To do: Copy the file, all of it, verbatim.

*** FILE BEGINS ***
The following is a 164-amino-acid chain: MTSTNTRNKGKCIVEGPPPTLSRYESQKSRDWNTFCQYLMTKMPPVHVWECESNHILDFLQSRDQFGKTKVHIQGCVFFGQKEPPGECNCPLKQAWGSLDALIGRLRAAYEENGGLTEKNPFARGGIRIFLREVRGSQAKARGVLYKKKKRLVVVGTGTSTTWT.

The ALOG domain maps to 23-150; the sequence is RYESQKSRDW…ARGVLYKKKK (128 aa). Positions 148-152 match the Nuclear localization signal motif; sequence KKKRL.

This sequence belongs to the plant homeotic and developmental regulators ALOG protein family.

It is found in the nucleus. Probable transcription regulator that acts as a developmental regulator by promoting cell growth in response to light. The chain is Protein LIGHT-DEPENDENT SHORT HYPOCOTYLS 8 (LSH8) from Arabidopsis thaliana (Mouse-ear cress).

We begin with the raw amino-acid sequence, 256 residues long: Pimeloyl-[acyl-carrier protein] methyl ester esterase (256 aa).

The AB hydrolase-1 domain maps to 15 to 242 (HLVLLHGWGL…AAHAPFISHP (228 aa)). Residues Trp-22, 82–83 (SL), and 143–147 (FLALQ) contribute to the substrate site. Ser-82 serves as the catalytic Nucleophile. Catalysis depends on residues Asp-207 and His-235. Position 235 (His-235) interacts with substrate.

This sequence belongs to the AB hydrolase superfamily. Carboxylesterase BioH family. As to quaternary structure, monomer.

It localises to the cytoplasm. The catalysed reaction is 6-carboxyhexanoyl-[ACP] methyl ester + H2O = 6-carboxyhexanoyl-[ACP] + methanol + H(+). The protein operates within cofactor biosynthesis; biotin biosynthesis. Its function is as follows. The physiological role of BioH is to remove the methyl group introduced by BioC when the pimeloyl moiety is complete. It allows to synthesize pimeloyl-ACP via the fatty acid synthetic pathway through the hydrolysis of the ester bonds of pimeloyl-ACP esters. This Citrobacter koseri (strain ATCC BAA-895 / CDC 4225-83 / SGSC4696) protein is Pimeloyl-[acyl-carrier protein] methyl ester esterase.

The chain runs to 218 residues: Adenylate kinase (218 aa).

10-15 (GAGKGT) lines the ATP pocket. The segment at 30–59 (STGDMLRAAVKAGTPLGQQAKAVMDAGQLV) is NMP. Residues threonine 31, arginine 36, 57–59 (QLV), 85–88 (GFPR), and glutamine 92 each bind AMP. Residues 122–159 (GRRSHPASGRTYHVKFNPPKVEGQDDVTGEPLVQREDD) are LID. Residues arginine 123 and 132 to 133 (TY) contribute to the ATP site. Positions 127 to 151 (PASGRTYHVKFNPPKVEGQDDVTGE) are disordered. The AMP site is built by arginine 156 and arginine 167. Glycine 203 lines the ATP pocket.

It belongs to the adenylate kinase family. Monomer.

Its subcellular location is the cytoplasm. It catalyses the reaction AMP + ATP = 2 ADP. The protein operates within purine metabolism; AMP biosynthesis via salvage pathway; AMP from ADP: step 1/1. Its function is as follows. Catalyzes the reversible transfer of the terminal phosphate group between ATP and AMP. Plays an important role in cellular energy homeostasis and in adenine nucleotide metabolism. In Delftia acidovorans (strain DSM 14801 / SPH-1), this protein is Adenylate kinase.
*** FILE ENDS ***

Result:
The following is a 164-amino-acid chain: MTSTNTRNKGKCIVEGPPPTLSRYESQKSRDWNTFCQYLMTKMPPVHVWECESNHILDFLQSRDQFGKTKVHIQGCVFFGQKEPPGECNCPLKQAWGSLDALIGRLRAAYEENGGLTEKNPFARGGIRIFLREVRGSQAKARGVLYKKKKRLVVVGTGTSTTWT.

The ALOG domain maps to 23-150; the sequence is RYESQKSRDW…ARGVLYKKKK (128 aa). Positions 148-152 match the Nuclear localization signal motif; sequence KKKRL.

This sequence belongs to the plant homeotic and developmental regulators ALOG protein family.

It is found in the nucleus. Probable transcription regulator that acts as a developmental regulator by promoting cell growth in response to light. The chain is Protein LIGHT-DEPENDENT SHORT HYPOCOTYLS 8 (LSH8) from Arabidopsis thaliana (Mouse-ear cress).

We begin with the raw amino-acid sequence, 256 residues long: Pimeloyl-[acyl-carrier protein] methyl ester esterase (256 aa).

The AB hydrolase-1 domain maps to 15 to 242 (HLVLLHGWGL…AAHAPFISHP (228 aa)). Residues Trp-22, 82–83 (SL), and 143–147 (FLALQ) contribute to the substrate site. Ser-82 serves as the catalytic Nucleophile. Catalysis depends on residues Asp-207 and His-235. Position 235 (His-235) interacts with substrate.

This sequence belongs to the AB hydrolase superfamily. Carboxylesterase BioH family. As to quaternary structure, monomer.

It localises to the cytoplasm. The catalysed reaction is 6-carboxyhexanoyl-[ACP] methyl ester + H2O = 6-carboxyhexanoyl-[ACP] + methanol + H(+). The protein operates within cofactor biosynthesis; biotin biosynthesis. Its function is as follows. The physiological role of BioH is to remove the methyl group introduced by BioC when the pimeloyl moiety is complete. It allows to synthesize pimeloyl-ACP via the fatty acid synthetic pathway through the hydrolysis of the ester bonds of pimeloyl-ACP esters. This Citrobacter koseri (strain ATCC BAA-895 / CDC 4225-83 / SGSC4696) protein is Pimeloyl-[acyl-carrier protein] methyl ester esterase.

The chain runs to 218 residues: Adenylate kinase (218 aa).

10-15 (GAGKGT) lines the ATP pocket. The segment at 30–59 (STGDMLRAAVKAGTPLGQQAKAVMDAGQLV) is NMP. Residues threonine 31, arginine 36, 57–59 (QLV), 85–88 (GFPR), and glutamine 92 each bind AMP. Residues 122–159 (GRRSHPASGRTYHVKFNPPKVEGQDDVTGEPLVQREDD) are LID. Residues arginine 123 and 132 to 133 (TY) contribute to the ATP site. Positions 127 to 151 (PASGRTYHVKFNPPKVEGQDDVTGE) are disordered. The AMP site is built by arginine 156 and arginine 167. Glycine 203 lines the ATP pocket.

It belongs to the adenylate kinase family. Monomer.

Its subcellular location is the cytoplasm. It catalyses the reaction AMP + ATP = 2 ADP. The protein operates within purine metabolism; AMP biosynthesis via salvage pathway; AMP from ADP: step 1/1. Its function is as follows. Catalyzes the reversible transfer of the terminal phosphate group between ATP and AMP. Plays an important role in cellular energy homeostasis and in adenine nucleotide metabolism. In Delftia acidovorans (strain DSM 14801 / SPH-1), this protein is Adenylate kinase.